How Does Heroin Overdose Happen?
Heroin use has deadly consequences. According to data from the Centers for Disease Control and Prevention, over 14,000 people died from a heroin-related drug overdose in 2019.1 Since 2002, heroin oversupply deaths have increased by an astronomical 286%.2
Even first-time users of heroin can experience a drug overdose. Without treatment, an overdose can result in death. Currently, heroin and opioid-related overdoses remain a problem, despite the use of medications like Narcan and Kloxxado that help to reverse the effects of a heroin overdose.
Heroin oversupply may occur accidentally by ingesting the drug unknowingly, often when it is mixed with other drugs. Because heroin is made illegally, there are no quality controls. The potency of the drug may vary with each purchase. Additionally, when heroin withdrawal is taken with other central nervous system (CNS) depressants — like alcohol — heroin’s overall effects may be increased, causing respiratory depression and resulting in an overdose.
Chronic heroin use also results in physical tolerance of the drug. Tolerance happens over time, causing the person using the drug to need higher doses to achieve the same effects as before. The higher dosages become, the greater there is for the chance of an overdose.
Tolerance can decrease as well as increase. For example, when someone who chronically used heroin goes through drug treatment and remains heroin-free for months, they decrease their tolerance. If they relapse, they may mistakenly assume that their tolerance is the same as before, resulting in an overdose once they start ingesting heroin again.
Risks of Heroin Overdose
Heroin belongs to a potent class of drugs called opioids. Opioids directly affect the body’s central nervous system (CNS). The CNS is the control center for bodily functions, specifically breathing and heartbeat.
It is this strong effect on the CNS that gives opioids like heroin such a firm hold on the mind and body. The exact mechanisms that cause feelings of euphoria also decrease breathing rate and heartbeat — sometimes slow enough to cause death. Additionally, comorbidity such as a lung or heart disease can add complications and cause a heroin oversupply.
Heroin Overdose Statistics
The opioid epidemic in America includes heroin, among other opiates. The following are numbers from the CDC showing how dire opiate addiction is in the United States.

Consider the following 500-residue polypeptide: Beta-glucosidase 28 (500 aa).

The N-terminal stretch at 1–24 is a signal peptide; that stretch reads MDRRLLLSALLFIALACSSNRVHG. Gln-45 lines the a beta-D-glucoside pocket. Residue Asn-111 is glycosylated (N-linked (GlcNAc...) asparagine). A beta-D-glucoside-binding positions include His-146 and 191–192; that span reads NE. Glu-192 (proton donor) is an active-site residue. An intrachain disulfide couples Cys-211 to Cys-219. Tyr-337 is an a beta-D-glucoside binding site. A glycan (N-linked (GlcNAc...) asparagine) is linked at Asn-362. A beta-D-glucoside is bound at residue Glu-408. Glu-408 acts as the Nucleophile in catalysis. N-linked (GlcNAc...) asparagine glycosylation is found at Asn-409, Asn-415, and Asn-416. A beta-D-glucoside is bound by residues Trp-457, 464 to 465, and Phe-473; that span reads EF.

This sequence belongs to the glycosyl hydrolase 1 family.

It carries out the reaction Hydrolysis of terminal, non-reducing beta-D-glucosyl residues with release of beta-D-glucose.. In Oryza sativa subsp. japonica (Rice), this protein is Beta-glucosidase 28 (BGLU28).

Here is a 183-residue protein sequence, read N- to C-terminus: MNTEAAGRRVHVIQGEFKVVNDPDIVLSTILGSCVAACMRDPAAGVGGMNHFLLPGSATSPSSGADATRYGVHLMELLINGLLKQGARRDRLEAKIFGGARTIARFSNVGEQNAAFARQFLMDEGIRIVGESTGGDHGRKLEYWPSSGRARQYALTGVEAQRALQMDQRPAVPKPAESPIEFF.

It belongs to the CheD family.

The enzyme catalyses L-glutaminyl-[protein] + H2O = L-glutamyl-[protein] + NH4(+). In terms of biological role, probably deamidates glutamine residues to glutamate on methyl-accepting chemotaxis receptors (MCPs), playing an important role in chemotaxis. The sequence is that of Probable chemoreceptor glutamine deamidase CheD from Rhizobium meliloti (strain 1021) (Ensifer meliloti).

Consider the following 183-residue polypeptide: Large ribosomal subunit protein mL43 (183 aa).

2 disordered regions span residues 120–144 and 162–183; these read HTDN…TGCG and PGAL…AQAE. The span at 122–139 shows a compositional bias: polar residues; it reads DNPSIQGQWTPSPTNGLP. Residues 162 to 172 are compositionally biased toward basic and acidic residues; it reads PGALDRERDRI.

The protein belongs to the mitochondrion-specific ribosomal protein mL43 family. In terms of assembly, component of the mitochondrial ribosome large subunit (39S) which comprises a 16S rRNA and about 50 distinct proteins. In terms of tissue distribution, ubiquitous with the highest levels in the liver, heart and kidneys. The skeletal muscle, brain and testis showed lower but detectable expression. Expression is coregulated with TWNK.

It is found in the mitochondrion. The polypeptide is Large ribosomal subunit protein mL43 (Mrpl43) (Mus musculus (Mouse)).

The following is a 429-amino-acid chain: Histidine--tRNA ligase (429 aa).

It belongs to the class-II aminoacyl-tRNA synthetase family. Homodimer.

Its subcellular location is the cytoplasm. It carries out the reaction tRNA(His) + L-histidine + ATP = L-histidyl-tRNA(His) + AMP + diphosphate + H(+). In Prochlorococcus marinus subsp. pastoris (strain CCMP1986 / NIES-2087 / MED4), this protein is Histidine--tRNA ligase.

According to the United States Department of Justice, on any given day:
Heroin Overdose Symptoms
Whether a person ingests the drug through snorting heroin or injecting heroin, an overdose can still occur. Learning to identify heroin symptoms can save a life. The most common signs of a heroin oversupply are:
When it comes to opioid drugs like heroin, it is vital to remember that irregular or slow breathing still constitutes an emergency. The longer an overdosed person goes without sufficient oxygen, the more likely brain and organ damage can occur. Intervening with the appropriate medication for heroin oversupply treatment and receiving emergency assistance is paramount for survival.
Polysubstance Use and Overdose
While heroin is a dangerous drug on its own, it is more harmful when combined with other drugs. A 2020 article from the American Public Health Association highlighted this fact, stating “use of opioids with a wide array of other substances (e.g., benzodiazepines and stimulants)…have the potential to increase risk for adverse events, relapse following a treatment regimen, or overdose fatalities.”
Drug use often lowers inhibitions and increases risk-taking behavior, making it more likely that someone using heroin will participate in harmful activities. What’s more, substances like alcohol or benzodiazepines are CNS depressants and can increase the effects of heroin and cause a heroin overdose.
Psychostimulants — like amphetamines — also contribute to dangerous polysubstance use due to the myth that psychostimulants can counter the effects of an opioid overdose. The truth is that these drugs do not address the most deadly impact of an opioid overdose — slow or halted breathing.7
Emergency Care for Heroin Overdose
To encourage people to seek assistance for drug overdoses, the government offers 911 immunity and Good Samaritan Laws to protect people seeking emergency help. These laws offer immunity from charges or prosecution for any drug possession or paraphernalia.8
Treatment for Heroin Overdose
Naloxone (available under the brand names Narcan and Kloxxado) is a medication that can quickly reverse the effects of an overdose. This medication works as an opioid antagonist, attaching itself to opioid receptors and blocking opioid effects. When administered promptly during a heroin overdose, naloxone restores normal breathing.
Naloxone is available as a nasal spray or as an injectable. The National Institute on Drug Abuse encourages families of people addicted to opioids to have naloxone on hand. This life-saving drug may be prescribed to the families of opioid drug users for use in the case of an overdose. Even when family and friends utilize naloxone during an overdose, bystanders should still call 911.
As vital as naloxone is for saving lives, the drug has its limitations. Naloxone only works for thirty to ninety minutes, depending on the person and the number of substances used. Once naloxone wears off, the overdosed person may need more naloxone or further medical attention to avoid returning to their overdosed state.
Despite naloxone’s availability, the best way to avoid a heroin death is to prevent the use of heroin. And though heroin is a dangerous drug and has the highest relapse rates, recovery is not impossible. With support, assistance, and a variety of treatment options, a successful recovery from heroin is the best way to avoid a heroin .9